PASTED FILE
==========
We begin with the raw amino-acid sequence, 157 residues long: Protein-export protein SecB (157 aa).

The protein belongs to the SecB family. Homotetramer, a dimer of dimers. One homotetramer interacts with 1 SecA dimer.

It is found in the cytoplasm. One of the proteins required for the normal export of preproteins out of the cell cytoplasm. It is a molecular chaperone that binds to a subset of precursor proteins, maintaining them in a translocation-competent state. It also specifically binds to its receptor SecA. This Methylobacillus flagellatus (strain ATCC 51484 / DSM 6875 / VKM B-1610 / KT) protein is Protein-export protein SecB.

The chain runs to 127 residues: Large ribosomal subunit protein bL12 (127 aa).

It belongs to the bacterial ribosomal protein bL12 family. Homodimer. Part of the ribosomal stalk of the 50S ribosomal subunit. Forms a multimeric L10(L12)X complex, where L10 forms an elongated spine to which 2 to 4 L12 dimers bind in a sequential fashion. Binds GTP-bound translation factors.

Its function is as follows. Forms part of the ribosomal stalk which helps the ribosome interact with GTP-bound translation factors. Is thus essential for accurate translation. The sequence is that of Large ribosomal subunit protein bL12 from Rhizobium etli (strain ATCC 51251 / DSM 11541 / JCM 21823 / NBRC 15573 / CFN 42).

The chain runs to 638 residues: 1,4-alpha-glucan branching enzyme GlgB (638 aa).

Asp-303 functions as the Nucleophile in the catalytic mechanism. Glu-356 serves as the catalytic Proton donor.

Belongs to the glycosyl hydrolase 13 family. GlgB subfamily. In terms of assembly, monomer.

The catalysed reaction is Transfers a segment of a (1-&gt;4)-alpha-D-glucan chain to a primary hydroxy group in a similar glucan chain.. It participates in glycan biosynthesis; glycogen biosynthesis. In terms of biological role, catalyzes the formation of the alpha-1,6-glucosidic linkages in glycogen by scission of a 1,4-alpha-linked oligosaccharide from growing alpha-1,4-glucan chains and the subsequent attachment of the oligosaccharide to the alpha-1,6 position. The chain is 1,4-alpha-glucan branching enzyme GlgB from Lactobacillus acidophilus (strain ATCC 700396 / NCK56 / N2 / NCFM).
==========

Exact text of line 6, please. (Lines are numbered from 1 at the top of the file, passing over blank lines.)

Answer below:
Its function is as follows. Forms part of the ribosomal stalk which helps the ribosome interact with GTP-bound translation factors. Is thus essential for accurate translation. The sequence is that of Large ribosomal subunit protein bL12 from Rhizobium etli (strain ATCC 51251 / DSM 11541 / JCM 21823 / NBRC 15573 / CFN 42).